Friday, January 20, 2012

A Break in the Routine

Just before Thanksgiving I had cataract surgery.  The procedure turned out fine but the ophthalmologist who did the follow-up exams was extra cautious and told me not to do any strenuous workouts for three weeks.  When you’re serious about staying in shape, you try not to skip workouts because you know you will end up paying for it afterwards.  A week away from the gym is no big deal; two weeks means you have to backtrack a bit; after three weeks you have to really push to get back to where you were.

I do three “big workouts” per week.  These take a bit less than two hours and consist of 35 minutes of cardio (intervals on the elliptical averaging about 88% of maximum heart rate) plus some combination of weights, strength ball training, and plyometrics.  (I do this because I like to have rest days in between when my body can fully recover.)  I also do Ab Ripper X three times a week, usually on different days.  During the winter, if this is all the exercise I’m getting for the week, I add a DVD workout from P90X.  When it’s warm out, I work outside which gives me all the additional exercise I need. 

Since all of my normal workouts had been ruled out by the doctor, I decided to do slower, longer, more frequent cardio sessions.  I went to the Y four or five times a week and did a half hour walking on the track, following by 45 minutes on the elliptical at 80% of maximum heart rate.  I figured this would burn off most of the calories that my regular workouts did so at least I wouldn’t put on much weight.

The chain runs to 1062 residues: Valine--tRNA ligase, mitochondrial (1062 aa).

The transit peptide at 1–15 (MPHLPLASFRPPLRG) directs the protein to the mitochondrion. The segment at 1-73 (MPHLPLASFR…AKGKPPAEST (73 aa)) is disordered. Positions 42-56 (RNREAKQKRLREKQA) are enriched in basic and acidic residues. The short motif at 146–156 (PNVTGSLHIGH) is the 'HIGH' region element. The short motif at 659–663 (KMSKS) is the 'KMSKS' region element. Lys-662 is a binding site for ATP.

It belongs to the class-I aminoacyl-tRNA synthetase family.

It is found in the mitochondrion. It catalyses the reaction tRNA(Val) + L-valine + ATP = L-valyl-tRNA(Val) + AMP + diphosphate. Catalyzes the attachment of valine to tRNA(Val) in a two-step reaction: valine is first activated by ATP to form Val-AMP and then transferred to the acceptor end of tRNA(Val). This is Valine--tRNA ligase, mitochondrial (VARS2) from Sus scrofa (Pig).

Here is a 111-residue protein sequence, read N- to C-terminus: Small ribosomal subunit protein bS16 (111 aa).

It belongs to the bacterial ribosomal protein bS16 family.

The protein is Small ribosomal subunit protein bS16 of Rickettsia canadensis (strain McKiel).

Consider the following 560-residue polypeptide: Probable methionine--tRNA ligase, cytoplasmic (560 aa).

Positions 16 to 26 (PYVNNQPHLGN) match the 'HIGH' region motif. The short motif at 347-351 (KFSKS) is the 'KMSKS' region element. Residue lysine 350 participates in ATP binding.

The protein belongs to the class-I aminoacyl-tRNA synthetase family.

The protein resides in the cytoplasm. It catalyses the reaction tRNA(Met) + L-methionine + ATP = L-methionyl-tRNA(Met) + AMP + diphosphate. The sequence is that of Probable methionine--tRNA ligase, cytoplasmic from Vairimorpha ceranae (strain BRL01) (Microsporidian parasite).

After three weeks I went back to my regular workouts but it was almost Christmas, when the gym is sometimes closed and delicious, high calorie foods are everywhere you go.  Around New Year’s I weighed myself and was thrilled find that I had gained only a pound or two.  Getting rid of that would be no problem, I thought.  Three weeks later I’m sitting here with that same pound or two of weight, in spite of regular workouts and sensible eating. 

This situation illustrates why it is important to look at both weight and percentage of body fat.  Here’s what I think happened.  Even though I was doing cardio and burning calories, I wasn’t lifting weights.  This meant that I was losing muscle mass.  Because fat weighs less than muscle, I lost muscle mass but didn’t put on much weight.  Now that I’m doing my usual routine I’m gaining muscle mass, which may initially cause me to put on a couple of pounds.  Eventually, though, the extra muscle will burn more calories and my weight will go back to where it was. 

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